ElectionDissection strolled down to the offices of Americans for Tax Reform for the latest in the series of Newsmaker Breakfasts hosted by the American Spectator. The “newsmaker” on hand was Saul Anuzis, the Michigan Republican Party chairman who earned the Paultards’ enduring animus by calling for Ron Paul’s exclusion from Republican presidential primary season debates after his symbiotically beneficial contretemps over 9/11 blowback with fmr. NYC Mayor Rudy Giuliani in
Despite the fact that its Congressional delegation has been shrinking in recent rounds of redistricting and expects to at the next census,
Anuzis highlighted his vision for harnessing new media to facilitate disseminating the GOP’s message. (Best line: “This is not your average Republican twitter page!” Oxymoron of the week: “Republican twitter page!”) And he repeatedly harkened back to the fabled “Reagan Democrat,” citing appealing to this once-decisive voting bloc as the key to a Republican resurgence. Suburban
“Reagan Democrats,” of course were those Northern, often-ethnic and heavily Catholic, white working class voters who were lured away from their ancestral Democratic moorings by GOP appeals to their conservative opinions on moral issues, busing and crime and Cold War hawkishness. But many of these voters were proud union men (and women) who couldn’t swallow even Ronald Reagan’s free trade agenda. This was especially acute in Macomb Co.,
While social conservatism can be found in
Only an underwhelming performance in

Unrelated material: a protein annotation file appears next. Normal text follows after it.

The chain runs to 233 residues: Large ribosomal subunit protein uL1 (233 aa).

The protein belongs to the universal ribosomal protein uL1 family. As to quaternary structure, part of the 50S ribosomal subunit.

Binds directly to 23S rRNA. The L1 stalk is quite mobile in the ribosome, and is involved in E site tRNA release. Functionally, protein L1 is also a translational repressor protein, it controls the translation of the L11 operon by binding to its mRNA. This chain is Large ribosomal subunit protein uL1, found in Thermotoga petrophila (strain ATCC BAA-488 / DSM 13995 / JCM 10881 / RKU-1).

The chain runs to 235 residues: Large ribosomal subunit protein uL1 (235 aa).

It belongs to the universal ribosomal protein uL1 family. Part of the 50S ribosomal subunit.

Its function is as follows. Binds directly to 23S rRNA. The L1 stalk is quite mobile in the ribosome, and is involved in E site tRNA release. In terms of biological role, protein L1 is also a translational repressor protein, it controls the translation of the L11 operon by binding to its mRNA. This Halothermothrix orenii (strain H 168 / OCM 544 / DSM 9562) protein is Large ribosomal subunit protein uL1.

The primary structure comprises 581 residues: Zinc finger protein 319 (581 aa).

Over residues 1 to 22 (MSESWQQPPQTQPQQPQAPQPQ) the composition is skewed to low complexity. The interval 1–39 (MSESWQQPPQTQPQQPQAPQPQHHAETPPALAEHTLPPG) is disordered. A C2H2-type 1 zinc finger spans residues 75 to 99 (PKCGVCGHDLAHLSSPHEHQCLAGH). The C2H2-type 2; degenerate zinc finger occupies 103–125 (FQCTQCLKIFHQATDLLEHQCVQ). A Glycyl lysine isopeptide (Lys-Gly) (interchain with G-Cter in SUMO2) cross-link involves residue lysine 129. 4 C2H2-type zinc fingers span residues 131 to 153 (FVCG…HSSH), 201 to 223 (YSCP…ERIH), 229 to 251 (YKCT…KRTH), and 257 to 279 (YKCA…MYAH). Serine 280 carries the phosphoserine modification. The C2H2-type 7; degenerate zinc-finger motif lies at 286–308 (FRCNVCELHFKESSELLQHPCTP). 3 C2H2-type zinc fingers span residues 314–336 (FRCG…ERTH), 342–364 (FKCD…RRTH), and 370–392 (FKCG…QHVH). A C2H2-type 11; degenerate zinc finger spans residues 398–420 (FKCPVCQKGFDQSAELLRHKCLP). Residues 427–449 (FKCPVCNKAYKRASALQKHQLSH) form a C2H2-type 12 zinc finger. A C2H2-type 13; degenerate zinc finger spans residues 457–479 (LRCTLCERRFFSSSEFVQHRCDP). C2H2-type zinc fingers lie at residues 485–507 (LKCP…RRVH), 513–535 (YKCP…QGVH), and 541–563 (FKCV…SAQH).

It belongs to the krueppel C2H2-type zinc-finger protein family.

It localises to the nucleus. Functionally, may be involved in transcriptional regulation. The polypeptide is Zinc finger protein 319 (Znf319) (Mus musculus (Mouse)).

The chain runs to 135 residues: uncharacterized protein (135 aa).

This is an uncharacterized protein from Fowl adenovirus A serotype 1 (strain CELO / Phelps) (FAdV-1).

And in this year’s Republican presidential primary, Mike Huckabee scored well in Dutch-settled southwestern Michigan where his social conservatism no doubt resonated with the Calvinist Dutch Reformed Church-goers. But, his economic populism seems to have struck a cord here, too. The area’s Dutch-American U.S. Rep. Peter Hoekstra was the only Michigander Republican to oppose NAFTA back in ’93. Huckabee’s populist notes also played among Yoopers, too, in the
But Michigan’s stunted population growth has frozen the smaller, broken rust belt cities like Saginaw, Flint, Muskegon and Bay City, where Wallace, Buchanan and Perot exploited white working class anxiety, as well as both the U.P. and the Dutch southwest where Huckabee found a base far above the Mason-Dixon Line.
Macomb is growing, but still totals far behind Oakland’s population. (Besides, Obama captured the county comfortably, flipping the narrow win G.W. eked out in 2004.) Contrast Macomb to its fellow Detroit suburb, Oakland County. Once home to Midwestern,
Building on a question from Economist.com blogger Dave Weigel suggesting the GOP's appeals to socially conservative voters and anti-immigrant demagoguing had aliented electorates in similar suburban counties nationwide, ElectionDissection questioned Anuzis about whether his strategy for staving off further losses in Oakland included toning down the economic populism that hasn't been a vote-winner there – especially in light of a Big Three bailout that may play well in his state, but not among the Southern-anchored grassroots of the party he wants lead - his answer focused more on this blog’s analysis of Michigan’s political geography than his thoughts on recasting the Republican message. But Anuzis did offer some interesting off-the-cuff insight into shifting intra-state demographics – UAW retirees, for instance, migrating up north to retire and the increasingly racially diverse make-up of Oakland Co.’s electorate – which offer fodder for future posts.